Archive for May, 2016
When I was growing up, I basically had the impression that the state of Iowa did not have much to offer compared to other states. Of course, no kid pays attention to how well the manufacturing industry is doing while he or she is growing up. Honestly, I am quite impressed by what I have seen written about the Iowa manufacturing industry over the last few years! I found a great article on the manufacturing footprint ranked by state:
EPI.org – Click here for the article
In this article it states that, “Manufacturing plays a particularly important role in supporting jobs in a core group of states in the upper Midwest (East North Central and selected West North Central) and South (East South Central) states. The top 10 states ranked by manufacturing’s share of total state employment in 2013 are Indiana (16.8 percent, 491,900 jobs), Wisconsin (16.3 percent, 458,400 jobs), Iowa (14.0 percent, 214,500 jobs)…”
USA Today also listed Iowa’s Manufacturing share of output at 16.7%, which is a pretty good percentage for Iowa considering the other states. Also notable was that the unemployment rate for Iowa is low compared to other states.
USAtoday.com – The Article
What Does Manufacturing Mean To Various People?
People who go through their normal lives each day do not seem to think about the products they use or where they even came from. For example, some goods that they use such as metal or plastic products are certainly processed by someone or some company, but once the consumer buys it and uses it he or she probably does not think about the origin or process of how it got to the finished form laid out before him or her. Believe it or not, Iowa’s manufacturing Gross State Product has grown at an impressive inflation-adjusted rate of 9.2 percent. For those that work in the manufacturing industry, that is very good news! Check out what economic professional Debi Durham had to say:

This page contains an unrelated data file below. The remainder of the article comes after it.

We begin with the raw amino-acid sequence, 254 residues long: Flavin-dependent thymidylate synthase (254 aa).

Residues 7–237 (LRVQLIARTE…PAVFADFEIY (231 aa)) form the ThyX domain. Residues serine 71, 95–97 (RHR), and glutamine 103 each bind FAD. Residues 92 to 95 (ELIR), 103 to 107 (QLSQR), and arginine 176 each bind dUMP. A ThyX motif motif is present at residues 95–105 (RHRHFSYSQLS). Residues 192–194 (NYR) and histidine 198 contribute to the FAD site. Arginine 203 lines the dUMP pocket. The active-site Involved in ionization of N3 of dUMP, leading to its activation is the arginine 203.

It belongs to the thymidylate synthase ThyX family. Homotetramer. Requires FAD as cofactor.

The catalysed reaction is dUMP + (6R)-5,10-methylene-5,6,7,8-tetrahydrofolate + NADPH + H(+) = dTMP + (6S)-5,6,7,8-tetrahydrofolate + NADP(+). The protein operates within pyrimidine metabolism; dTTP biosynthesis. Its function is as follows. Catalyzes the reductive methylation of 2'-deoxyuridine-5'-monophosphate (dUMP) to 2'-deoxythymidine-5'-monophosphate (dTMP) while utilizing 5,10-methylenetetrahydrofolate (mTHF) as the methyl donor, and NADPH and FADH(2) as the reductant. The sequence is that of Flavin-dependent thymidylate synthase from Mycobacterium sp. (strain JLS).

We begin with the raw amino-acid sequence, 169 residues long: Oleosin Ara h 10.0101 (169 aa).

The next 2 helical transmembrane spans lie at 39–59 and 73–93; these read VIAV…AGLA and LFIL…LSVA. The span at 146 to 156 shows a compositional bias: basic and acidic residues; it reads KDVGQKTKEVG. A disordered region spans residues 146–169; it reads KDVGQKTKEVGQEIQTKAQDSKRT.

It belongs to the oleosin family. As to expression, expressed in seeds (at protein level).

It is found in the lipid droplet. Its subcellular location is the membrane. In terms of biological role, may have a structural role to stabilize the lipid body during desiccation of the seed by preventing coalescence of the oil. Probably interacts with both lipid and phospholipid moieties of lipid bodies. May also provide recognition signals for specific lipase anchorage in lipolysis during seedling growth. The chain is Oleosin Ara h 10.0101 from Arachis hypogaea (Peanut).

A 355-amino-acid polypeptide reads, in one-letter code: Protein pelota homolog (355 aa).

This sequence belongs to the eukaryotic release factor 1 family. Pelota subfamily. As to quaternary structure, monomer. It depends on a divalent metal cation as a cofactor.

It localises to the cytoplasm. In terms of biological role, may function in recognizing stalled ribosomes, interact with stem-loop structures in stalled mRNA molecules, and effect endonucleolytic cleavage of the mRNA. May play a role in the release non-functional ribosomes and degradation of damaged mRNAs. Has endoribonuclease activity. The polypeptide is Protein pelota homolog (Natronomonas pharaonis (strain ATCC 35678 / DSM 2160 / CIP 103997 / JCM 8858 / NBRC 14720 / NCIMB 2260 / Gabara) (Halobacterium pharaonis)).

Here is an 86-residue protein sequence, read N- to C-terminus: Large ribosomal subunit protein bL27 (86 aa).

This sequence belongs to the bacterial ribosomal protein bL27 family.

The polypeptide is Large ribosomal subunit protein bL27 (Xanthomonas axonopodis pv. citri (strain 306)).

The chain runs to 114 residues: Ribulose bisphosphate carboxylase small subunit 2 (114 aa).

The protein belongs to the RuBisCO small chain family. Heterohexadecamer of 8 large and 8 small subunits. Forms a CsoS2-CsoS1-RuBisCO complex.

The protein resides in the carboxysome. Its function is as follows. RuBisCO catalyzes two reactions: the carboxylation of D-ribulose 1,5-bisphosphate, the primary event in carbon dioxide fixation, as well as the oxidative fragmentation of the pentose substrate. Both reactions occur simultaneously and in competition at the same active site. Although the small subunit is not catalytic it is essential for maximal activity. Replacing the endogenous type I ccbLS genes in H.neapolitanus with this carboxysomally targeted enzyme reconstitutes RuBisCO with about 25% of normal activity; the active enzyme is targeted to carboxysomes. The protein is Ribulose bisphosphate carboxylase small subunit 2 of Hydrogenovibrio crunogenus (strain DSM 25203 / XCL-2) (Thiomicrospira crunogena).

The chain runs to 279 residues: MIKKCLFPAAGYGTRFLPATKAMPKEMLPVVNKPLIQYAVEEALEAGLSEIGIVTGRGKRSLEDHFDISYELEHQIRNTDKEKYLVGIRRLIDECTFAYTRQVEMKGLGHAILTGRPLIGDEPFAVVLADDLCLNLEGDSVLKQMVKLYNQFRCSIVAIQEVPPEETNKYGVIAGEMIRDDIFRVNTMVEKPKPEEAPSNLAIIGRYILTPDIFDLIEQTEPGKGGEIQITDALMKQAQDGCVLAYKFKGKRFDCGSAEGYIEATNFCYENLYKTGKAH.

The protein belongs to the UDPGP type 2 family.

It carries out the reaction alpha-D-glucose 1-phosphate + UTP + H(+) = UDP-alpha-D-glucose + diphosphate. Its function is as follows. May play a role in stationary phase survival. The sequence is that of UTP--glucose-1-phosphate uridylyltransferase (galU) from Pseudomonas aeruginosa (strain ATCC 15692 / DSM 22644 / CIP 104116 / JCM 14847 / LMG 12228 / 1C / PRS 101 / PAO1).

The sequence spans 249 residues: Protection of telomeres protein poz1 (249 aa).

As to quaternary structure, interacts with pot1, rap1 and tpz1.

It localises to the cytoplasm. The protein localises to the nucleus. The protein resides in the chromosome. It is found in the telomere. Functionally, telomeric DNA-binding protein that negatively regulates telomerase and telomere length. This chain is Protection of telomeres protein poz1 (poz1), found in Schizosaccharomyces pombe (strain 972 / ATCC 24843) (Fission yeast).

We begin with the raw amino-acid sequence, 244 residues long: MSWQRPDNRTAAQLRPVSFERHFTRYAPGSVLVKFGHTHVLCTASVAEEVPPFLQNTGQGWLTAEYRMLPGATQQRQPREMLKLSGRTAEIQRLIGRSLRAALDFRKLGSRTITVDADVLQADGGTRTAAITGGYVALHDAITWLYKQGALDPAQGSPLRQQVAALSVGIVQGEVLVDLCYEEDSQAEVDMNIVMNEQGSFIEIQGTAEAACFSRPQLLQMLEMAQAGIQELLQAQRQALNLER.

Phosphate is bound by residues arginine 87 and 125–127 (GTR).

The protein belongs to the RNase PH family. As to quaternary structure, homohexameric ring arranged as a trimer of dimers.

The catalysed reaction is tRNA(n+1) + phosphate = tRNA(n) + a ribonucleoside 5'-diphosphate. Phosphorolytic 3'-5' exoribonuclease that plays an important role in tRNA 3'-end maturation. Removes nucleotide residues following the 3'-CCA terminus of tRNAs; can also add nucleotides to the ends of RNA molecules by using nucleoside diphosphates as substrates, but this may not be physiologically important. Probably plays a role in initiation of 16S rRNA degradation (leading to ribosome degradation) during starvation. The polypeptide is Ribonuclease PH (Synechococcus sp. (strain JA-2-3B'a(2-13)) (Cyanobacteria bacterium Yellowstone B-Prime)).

“Iowa’s economy is very strong, thanks in large part to the success of the advanced manufacturing industry in our state. It’s obvious that we have the right tools in place to attract and grow manufacturing companies. From our logistics advantages to our highly productive work force, Iowa has a proven track record in helping manufacturers succeed.”
In fact, 13.8% of the total employment in the state of Iowa is made up of manufacturing, according to this data from NAM.org
Aside from those that work in the manufacturing industry who need a source of income to make a living, there are certainly companies and businesses that need a manufacturing company to assist them with various needs. One recent study said this:
“It is important to note there are a variety of industries available such as: industrial metal processing, automation precision machinery, environment control systems, digital and electronic devices, and power generation equipment. Other top sectors are aerospace, defense, industrial chemicals, construction components, commercial and industrial motor vehicles, food ingredients, printing and packaging, pharmaceuticals, and medical devices and products.”
For more info on the study I mentioned above, you can visit this article.